30 OCTOBER 1841, Page 14


WHEN the Grand Jury were about to be sworn at the last City Sessions in Norwich, one of the gentlemen intimated to the Court, that he did not think it right to take the oath ; that he read in his Bible, "Swear not at all "—and "Above all things, swear not, and let your yea be yea and your nay nay "; and that if he kissed the book containing those sentences, his conscience would tell him he was doing wrong. The Recorder said that these Scrip- ture quotations were quite misapplied ; and the gentleman per- sisting in his refusal to be sworn, the learned Judge fined him 501. for his contra-judicial construction of the New Testament. The Society of Friends declare in a body that their consciences will not allow them to swear, and are allowed to abstain ; the Moravians make a similar declaration, and are treated with equal forbearance; but a private individual who attempts to follow their example is fined 50/. It is maintained by some philosophers that social tippling to excess is more venial than solitary sottishness : upon this principle, we suppose, the law of England winks at a multitude who refuse to take an oath, but holds abstinence from smearing too great a luxury for a man to indulge in by himself.

The very same newspaper which gave publicity to the Norwich decision, contained another case illustrative of the light in which oaths are viewed by the law of England. During the trial of two men for participation in a fraud under the Insolvent Act-

" Mr. Philips observed, there was an averment in the indictment to the effect that the schedule had been duly sworn in court. That fact it was now necessary to prove.

"Mr. Pennell, the provisional assignee, said that he saw Chlashopska (the bankrupt) sworn in court to the truth of his schedule. On cross-examination, he stated that Chlashopska was a Jew ; and that he saw him put his hat on when sworn to his schedule.

"Mr. Clarkson said, that the indictment further averred that Chlashopska was duly sworn upon the Gospels of God '; but the evidence went to show that he was sworn according to the Jewish fashion, upon the Old Testament. "After a long discussion on this point, the Recorder said he did not consider the averment fraud.

"Mr. Payne was not prepared to carry the case further; and the Jury found the prisoner Not Guilty."

The prisoners may have been guilty or not ; no evidence either way was produced. They got off because CHLASHOPSICA was sworn upon the Old Testament, with his hat on, instead of being sworn upon "the Gospels of God," with his hat off. It is neither the

oath, nor the way in which it is administered, but the way in which it is described, that renders it important.

If the recusant juror at Norwich had worn a broad-brimmed hat, drab coat, breeches and gaiters, he might safely have been allowed to act unaworn ; but inasmuch as he dressed like ninety-nine in the hundred of his fellow-citizens, such oversight would have vitiated the proceedings. Had Mr. CHLASHOPSHA'S schedule averred that be was sworn upon the Old Testament, his creditors might have proceeded to prove that they had been defrauded ; but inasmuch as that document stated he was sworn upon "the Gospels of God," (of which the Old Testament is generally understood to form a part,) they are turned out of court without a hearing. Forms are necessary in courts of law, but this seems to be the very pe- dantry of formalism, ridiculed by BENTHAM. "What sensation is ever produced in the breast of an angler by an impaled and writh- ing worm ? in the breast of a butcher by a bleeding lamb ? in the breast of an hospital-surgeon by a fractured limb ? in the breast of an undertaker by the death of the father or mother of an orphan' family ? If a fly were to be put on the hook in a month when a worm is the proper bait—if the lamb were to be cut up into un- customary joints—if in the tying-up of the stump after amputation a three-tailed instead of a five-tailed bandage were to be employed— if in the decorations of the coffin the armorial bearings of the de- ceased were to be turned topsy-turvy—if the testimony of a duke or an alderman exposed to the temptation of a sinister interest to the value of the tenth part of a farthing, were to be admitted, and an oppressed widow or orphan family gain their rights in conse- quence of the rules established in the several professions, established with reason or against reason, were to undergo violation—these are the incidents by which, in the several classes of professional men, a sensation would be produced ; meaning always a sensation of the unpleasant kind."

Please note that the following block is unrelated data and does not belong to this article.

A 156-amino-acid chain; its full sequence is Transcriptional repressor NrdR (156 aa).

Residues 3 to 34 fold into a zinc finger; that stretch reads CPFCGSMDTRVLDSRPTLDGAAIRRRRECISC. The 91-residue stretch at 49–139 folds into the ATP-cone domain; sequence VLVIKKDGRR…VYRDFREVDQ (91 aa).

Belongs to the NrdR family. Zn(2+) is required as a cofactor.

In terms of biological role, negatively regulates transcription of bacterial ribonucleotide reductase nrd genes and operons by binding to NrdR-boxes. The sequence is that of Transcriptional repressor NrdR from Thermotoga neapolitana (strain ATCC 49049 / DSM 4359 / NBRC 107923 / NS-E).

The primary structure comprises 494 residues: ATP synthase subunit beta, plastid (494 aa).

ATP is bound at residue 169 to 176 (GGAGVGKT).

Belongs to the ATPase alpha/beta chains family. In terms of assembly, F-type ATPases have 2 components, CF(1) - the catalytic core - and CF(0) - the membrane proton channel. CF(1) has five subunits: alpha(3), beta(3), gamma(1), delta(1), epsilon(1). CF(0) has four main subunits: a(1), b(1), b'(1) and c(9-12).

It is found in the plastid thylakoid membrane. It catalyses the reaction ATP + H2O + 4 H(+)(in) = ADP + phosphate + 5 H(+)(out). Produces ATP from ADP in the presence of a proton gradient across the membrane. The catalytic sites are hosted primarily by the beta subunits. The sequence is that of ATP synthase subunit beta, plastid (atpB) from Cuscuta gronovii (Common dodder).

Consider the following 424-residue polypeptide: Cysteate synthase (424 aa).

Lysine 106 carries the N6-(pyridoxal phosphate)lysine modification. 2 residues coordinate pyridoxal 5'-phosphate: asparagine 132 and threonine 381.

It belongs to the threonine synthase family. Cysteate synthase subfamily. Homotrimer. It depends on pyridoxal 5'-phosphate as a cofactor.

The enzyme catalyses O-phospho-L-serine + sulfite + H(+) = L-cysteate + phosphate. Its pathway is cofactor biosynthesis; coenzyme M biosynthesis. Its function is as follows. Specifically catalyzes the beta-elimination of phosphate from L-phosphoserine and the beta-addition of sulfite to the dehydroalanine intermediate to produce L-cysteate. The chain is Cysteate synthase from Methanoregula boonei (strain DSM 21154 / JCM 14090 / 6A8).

When a noble Peer sits and votes in the House of Lords—acts from which be might abstain if he pleased—without taking the customary oaths, immediately the whole machinery of the Legigla- tare is set in motion to relieve him from the pecuniary mulct he has incurred; but if a private individual—forced by the law to sit and act on a Grand Jury whether he will or not—declines to take the customary oath, he is left to pay his fine ; or if defrauded cre- ditors have allowed the fashion of an oath to be loosely described, they may be swindled with impunity. "De minimis non curat lex" : legislative sympathies do not descend below noblemen.